The funny thing is, some of these new features people are griping about aren't inherently bad ideas. For instance, it's actually very cool to be able to chat and share your achievements with friends while playing the campaign...unless, of course, you just want to strategize and be left alone. Which brings me to what I think is the heart of Blizzard's mistake: they should have made a whole lot more settings OPTIONAL. You should have the OPTION to play single player online or offline, the OPTION to show as visible or invisible to your friends, the OPTION to play LAN, the OPTION to switch regions. But instead, Blizzard's "my way or the highway" approach will leave all of those who can't get past any of the above eight things out in the cold. So please, Blizzard, save your fans, yourselves, and your game a lot of trouble, and make more features optional in future patches.

I'll close by addressing what I think are the three groups of people holding off on buying the game: if you're dismayed by all the negative publicity, but none of the above problems are deal-breakers for you (and there's no reason why any of them have to be), go ahead and buy it. It really is a great game, and you'll have a lot of fun. If you absolutely can't get past one or more of the problems and know they would make the game cease to be a fun experience, then you have my sympathy and you get to keep your [...] bucks. And finally, to those for whom the issues really aren't deal-breakers but who are refusing to buy the game on matters of principle: you have my respect, and even my admiration. But man, you're missing out on a good one.

Update (4/19/11): Since I wrote this review, chat rooms have been patched into the game, though they aren't used nearly as much as the chat rooms in Blizzard's previous games. On other positive notes, the game is frequently patched, balance issues are addressed and taken seriously, the game has very active forums where players talk strategy in detail, and Blizzard is continuing to make new maps and scenarios and integrate them into online play. On the negative side, it's becoming more and more apparent that most of the bigger complaints against the game (like the lack of LAN, online requirement, and region lock) aren't going to be patched away. Overall, I'm still playing the game pretty regularly and having fun, but there's still plenty I'm gritting my teeth about.
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Comments

Tracked by 7 customers

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Showing 1-10 of 86 posts in this discussion
Initial post: Aug 2, 2010 12:04:07 PM PDT
A well written, logical review. Thank you.

In reply to an earlier post on Aug 2, 2010 1:19:06 PM PDT
Aguagon says:
Thank you for the kind words.

Posted on Aug 3, 2010 1:53:21 PM PDT
Your review was awesome. You are one of the only people I've read thus far that has tackled both the negative and positive of the game in a logical and thoughtful manner. Really thank you for doing this and not just hoping on the rant wagon! :)

Posted on Aug 3, 2010 10:39:37 PM PDT
MrImmoli says:
1. You say "So when does a game like this get a 3-star rating?" but gave it 4 star.....

Anyway, another thing to consider that you didn't mention in the RealID post, you must give the person your login information in order to add them. That's right, half (or a third if you have an authenticator) is required to be handed out to people who you want on your RealID list.

In reply to an earlier post on Aug 4, 2010 1:41:11 AM PDT
Aguagon says:
Thank you, Michael.

Immoli, I was referring to the game's 3-star average on Amazon (yeah, I know my review will confuse people if that average ever changes). In the end, I still liked it enough to give it four. As for the RealID thing...that's true, but it's really nothing new. There's all sorts of chat programs, games, etc. where your display name is also your log-in name. Still, I can't stress enough, only add people on RealID that you really trust.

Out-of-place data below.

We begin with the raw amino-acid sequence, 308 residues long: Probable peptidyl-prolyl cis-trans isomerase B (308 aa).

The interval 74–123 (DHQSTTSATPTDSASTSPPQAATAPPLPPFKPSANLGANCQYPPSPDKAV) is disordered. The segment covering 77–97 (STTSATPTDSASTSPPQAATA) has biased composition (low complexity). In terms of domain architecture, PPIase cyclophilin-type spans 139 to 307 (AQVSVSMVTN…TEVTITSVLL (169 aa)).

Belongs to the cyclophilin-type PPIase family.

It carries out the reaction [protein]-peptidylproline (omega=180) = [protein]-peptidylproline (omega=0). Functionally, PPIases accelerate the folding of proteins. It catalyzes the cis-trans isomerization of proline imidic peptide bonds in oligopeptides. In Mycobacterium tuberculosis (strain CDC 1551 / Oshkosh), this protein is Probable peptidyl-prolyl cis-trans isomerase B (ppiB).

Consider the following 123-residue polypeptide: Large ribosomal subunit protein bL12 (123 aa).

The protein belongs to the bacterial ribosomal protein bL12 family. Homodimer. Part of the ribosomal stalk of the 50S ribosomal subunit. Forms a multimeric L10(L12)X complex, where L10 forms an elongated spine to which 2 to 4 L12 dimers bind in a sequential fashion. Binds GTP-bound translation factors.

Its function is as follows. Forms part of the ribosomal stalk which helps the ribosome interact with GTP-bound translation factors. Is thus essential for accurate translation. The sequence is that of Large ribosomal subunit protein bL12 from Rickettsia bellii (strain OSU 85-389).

In reply to an earlier post on Aug 4, 2010 10:26:08 AM PDT
MrImmoli says:
Yeah, but there is a lot more incentive to steal an game account (especially since it can be connected to what, 5 games?) than to steal something like a IM account.

The way they did Starcraft 2 with the number was pretty good. They should have done something like that for RealID.

Posted on Feb 18, 2011 8:57:17 PM PST
Guangxu Jin says:
Furthermore, the game is only ONE payment of approximately $50. Its funny how people complain about this Blizzard came and boycott it while willingly pay $40 + $15 a month for another Blizzard game known as World of Warcraft.

In reply to an earlier post on Feb 20, 2011 1:27:46 PM PST
Jack says:
@Guangxu

Exactly. Games these days aren't cheap to make. There's so much more required in the way of R&D, software design, server purchases and maintenance, and of course, paying people to do all of the above. $49.99, the current price of the game, is actually what the game cost back in 1998 when I first bought it. I'm surprised they even kept the price at $59.99 when it came out.

In reply to an earlier post on Feb 26, 2011 7:25:00 PM PST
Raymond H. says:
As with most of the people, I am go "boycott" this game until they fix the common gripes of continuous activations and limited play. It seems that you have no real control over the game, other than playing it. Though I was an avid SC1 player, enjoyed the game and waited patiently for SC2, I cannot buy SC2 only to sign up for more hassles, other than this initial installation. I knew that the folks over at Blizzard were a little full of themselves with their "shut up and wait attitude", which I dutifully did. But to have the hubris to put all of that other crap on to it - well, I think that I can wait just a little longer (though it has already been over ten years). Blizzard had a great idea and product but messed all of that up with their arrogance.

Posted on Mar 23, 2011 5:04:07 PM PDT
eastyer says:
A very well thought out review, I actually was just pondering whether or not I am going to buy it. I have decided since I love Starcraft so much I am going to buy it, even if it doesn't feature my favorite race's campaign. (Protoss) I hope to see you on battle.net.